Tuesday, May 29, 2012

'The Year's Best Australian Fantasy & Horror 2011'







The Year's Best Australian Fantasy & Horror, 2011

Aurealis judges recently stated that it was an epic year for Australian short fiction, so it's a privilege to have a story nestled among the wonderful writers listed in this Ticonderoga collection. I can't wait to read it myself! 


Liz Grzyb and Talie Helene should be congratulated on the challenging task of compiling 32 stories and poems.
The contents are:
  • Peter M Ball "Briar Day" (Moonlight Tuber)
  • Lee Battersby "Europe After The Rain" (After the Rain, Fablecroft Press)
  • Deborah Biancotti "Bad Power" (Bad Power, Twelfth Planet Press)
  • Jenny Blackford "The Head in the Goatskin Bag" (Kaleidotrope)
  • Simon Brown "Thin Air" (Dead Red Heart, Ticonderoga Publications)
  • David Conyers and David Kernot "Winds Of Nzambi" (Midnight Echo #6, AHWA)
  • Stephen Dedman "More Matter, Less Art" (Midnight Echo #6, AHWA)
  • Sara Douglass & Angela Slatter "The Hall of Lost Footsteps" (The Hall of Lost Footsteps, Ticonderoga Publications)
  • Felicity Dowker "Berries & Incense" (More Scary Kisses, Ticonderoga Publications)
  • Terry Dowling "Dark Me, Night You" (Midnight Echo #5, AHWA)
  • Jason Fischer "Hunting Rufus" (Midnight Echo #5, AHWA)
  • Christopher Green "Letters Of Love From The Once And Newly Dead" (Midnight Echo #5, AHWA)
  • Paul Haines "The Past Is A Bridge Best Left Burnt" (The Last Days of Kali Yuga, Brimstone Press)
  • Lisa L Hannett "Forever, Miss Tapekwa County" (Bluegrass Symphony, Ticonderoga Publications)
  • Richard Harland "At The Top Of The Stairs" (Shadows and Tall Trees #2, Undertow Publications)
  • John Harwood "Face To Face" (Ghosts by Gaslight, HarperCollins)
  • Pete Kempshall "Someone Else To Play With" (Beauty Has Her Way, Dark Quest Books)
  • Jo Langdon "Heaven" (After the Rain, Fablecroft Press)
  • Maxine McArthur "The Soul of the Machine" (Winds of Change, CSFG)
  • Ian McHugh "The Wishwriter's Wife" (Daily Science Fiction)
  • Andrew J McKiernan "Love Death" (Aurealis #45, Chimaera Publications)
  • Kirstyn McDermott "Frostbitten" (More Scary Kisses, Ticonderoga Publications)
  • Margaret Mahy "Wolf Night" (The Wilful Eye - Tales From the Tower #1, Allen & Unwin)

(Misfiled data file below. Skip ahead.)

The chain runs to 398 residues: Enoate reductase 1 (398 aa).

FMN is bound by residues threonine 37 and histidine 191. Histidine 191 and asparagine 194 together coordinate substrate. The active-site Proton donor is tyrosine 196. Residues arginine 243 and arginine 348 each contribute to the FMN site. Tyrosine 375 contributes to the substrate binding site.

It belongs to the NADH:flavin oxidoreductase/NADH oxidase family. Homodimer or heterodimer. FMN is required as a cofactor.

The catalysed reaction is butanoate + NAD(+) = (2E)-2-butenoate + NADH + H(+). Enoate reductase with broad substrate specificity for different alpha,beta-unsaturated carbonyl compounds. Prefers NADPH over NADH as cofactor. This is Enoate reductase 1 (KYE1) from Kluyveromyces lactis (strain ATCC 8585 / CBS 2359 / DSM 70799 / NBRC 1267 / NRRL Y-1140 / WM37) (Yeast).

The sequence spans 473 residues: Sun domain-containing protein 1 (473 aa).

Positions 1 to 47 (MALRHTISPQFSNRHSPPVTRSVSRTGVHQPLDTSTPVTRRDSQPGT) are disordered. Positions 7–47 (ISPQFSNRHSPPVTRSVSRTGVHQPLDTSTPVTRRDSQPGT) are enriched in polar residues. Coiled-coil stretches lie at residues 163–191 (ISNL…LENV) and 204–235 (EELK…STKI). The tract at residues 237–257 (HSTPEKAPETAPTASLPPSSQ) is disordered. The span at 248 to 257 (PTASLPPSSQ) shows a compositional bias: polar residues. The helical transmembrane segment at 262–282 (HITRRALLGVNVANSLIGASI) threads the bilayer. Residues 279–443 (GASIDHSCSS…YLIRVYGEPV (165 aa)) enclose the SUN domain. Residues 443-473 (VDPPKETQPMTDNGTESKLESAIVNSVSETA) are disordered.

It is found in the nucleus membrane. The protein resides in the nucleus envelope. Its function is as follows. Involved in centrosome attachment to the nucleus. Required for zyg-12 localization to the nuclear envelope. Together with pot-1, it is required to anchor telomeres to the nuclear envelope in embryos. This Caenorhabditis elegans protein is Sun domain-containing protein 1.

• Anne Mok "Interview with the Jiangshi" (Dead Red Heart, Ticonderoga Publications)
  • Jason Nahrung "Wraiths" (Winds of Change, CSFG)
  • Anthony Panegyres "Reading Coffee" (Overland, OL Society)
  • Tansy Rayner Roberts "The Patrician" (Love and Romanpunk, Twelfth Planet Press)
  • Angela Rega "Love In the Atacama or the Poetry of Fleas" (Crossed Genres, CGP)
  • Angela Slatter "The Coffin-Maker's Daughter" (A Book of Horrors, Jo Fletcher Books)
  • Lucy Sussex "Thief of Lives" (Thief of Lies, Twelfth Planet Press)
  • Kyla Ward "The Kite" (The Land of Bad Dreams, P'rea Press)
  • Kaaron Warren "All You Can Do Is Breathe" (Blood and Other Cravings, Tor)
The volume will also include a review of 2011 and a list of recommended stories.

The Year's Best Australian Fantasy and Horror 2011 is scheduled for publication in July 2012 and can be pre-ordered at indiebooksonline.com. The anthology will be available in hardcover, ebook and trade editions. 


I've been told that in Perth, both Planet Books and Crow Books will be stocking it too. 

Saturday, May 26, 2012

Writers [on Writing]: Nicholas Delbanco



'Imitation is deeply rooted as a form of cultural transmission; we tell our old stories again and again.'

Nicholas Delbanco                                                                

Saturday, May 19, 2012

Food, the Night Sky and the Aurealis Awards

Food, the Night Sky and the Aurealis Awards


Dinner in Sydney

In the movie A Touch of Spice the Pappou says to his grandson, Fanis, that in the word gastronomos (gastronomer) is hidden the word astrononomos (astronomer). Well, stargazing is something I love - not in a scientific sense (ask me the zodiac signs and I'd fail you every time) -  the glitter in the night sky for me is more of a whimsy, the same kind that lures me towards food. There's something fanciful about them both.